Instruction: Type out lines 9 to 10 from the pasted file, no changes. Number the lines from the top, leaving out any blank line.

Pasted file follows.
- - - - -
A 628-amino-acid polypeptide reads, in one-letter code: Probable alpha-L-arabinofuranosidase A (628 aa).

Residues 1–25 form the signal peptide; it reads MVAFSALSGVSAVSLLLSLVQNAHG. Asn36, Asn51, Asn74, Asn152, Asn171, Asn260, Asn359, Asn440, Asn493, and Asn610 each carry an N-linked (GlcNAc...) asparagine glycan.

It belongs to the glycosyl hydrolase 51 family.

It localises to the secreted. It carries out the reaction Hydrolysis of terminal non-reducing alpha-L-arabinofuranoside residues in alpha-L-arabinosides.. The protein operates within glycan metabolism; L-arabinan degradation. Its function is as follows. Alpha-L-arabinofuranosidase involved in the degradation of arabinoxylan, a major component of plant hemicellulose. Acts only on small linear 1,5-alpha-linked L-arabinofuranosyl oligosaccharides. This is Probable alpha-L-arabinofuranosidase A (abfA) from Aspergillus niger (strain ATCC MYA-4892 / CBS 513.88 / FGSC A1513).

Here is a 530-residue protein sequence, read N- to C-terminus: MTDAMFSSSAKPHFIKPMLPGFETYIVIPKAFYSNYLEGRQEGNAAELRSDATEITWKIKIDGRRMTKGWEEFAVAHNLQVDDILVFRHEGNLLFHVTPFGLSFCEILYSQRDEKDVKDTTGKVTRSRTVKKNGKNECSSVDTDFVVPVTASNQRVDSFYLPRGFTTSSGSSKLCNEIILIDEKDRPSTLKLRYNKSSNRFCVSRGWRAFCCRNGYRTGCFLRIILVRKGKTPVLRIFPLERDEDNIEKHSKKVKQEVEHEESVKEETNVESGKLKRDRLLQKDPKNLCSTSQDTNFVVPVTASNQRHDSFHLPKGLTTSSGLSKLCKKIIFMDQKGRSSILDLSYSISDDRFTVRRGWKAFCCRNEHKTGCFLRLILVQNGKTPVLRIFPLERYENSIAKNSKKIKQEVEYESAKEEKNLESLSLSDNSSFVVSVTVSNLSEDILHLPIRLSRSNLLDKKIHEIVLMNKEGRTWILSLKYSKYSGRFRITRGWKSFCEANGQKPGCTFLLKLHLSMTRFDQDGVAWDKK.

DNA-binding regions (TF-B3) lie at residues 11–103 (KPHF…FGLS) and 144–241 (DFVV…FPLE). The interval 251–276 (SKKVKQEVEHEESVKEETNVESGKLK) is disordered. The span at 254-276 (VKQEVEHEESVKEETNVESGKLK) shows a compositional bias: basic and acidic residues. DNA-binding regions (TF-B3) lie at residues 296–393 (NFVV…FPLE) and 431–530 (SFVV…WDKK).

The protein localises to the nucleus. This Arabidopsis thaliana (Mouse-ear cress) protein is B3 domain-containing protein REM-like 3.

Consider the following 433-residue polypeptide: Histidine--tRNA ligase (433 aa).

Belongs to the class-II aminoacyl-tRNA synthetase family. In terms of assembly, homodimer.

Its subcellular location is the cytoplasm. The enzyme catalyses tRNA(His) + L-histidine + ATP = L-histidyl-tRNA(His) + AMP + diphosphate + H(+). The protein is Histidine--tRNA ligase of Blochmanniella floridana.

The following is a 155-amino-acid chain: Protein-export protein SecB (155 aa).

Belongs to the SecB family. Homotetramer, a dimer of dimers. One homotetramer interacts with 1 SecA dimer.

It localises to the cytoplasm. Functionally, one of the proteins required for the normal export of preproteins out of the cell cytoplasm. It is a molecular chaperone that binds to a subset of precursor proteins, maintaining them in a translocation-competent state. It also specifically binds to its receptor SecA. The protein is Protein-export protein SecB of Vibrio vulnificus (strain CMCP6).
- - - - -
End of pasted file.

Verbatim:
Belongs to the class-II aminoacyl-tRNA synthetase family. In terms of assembly, homodimer.

Its subcellular location is the cytoplasm. The enzyme catalyses tRNA(His) + L-histidine + ATP = L-histidyl-tRNA(His) + AMP + diphosphate + H(+). The protein is Histidine--tRNA ligase of Blochmanniella floridana.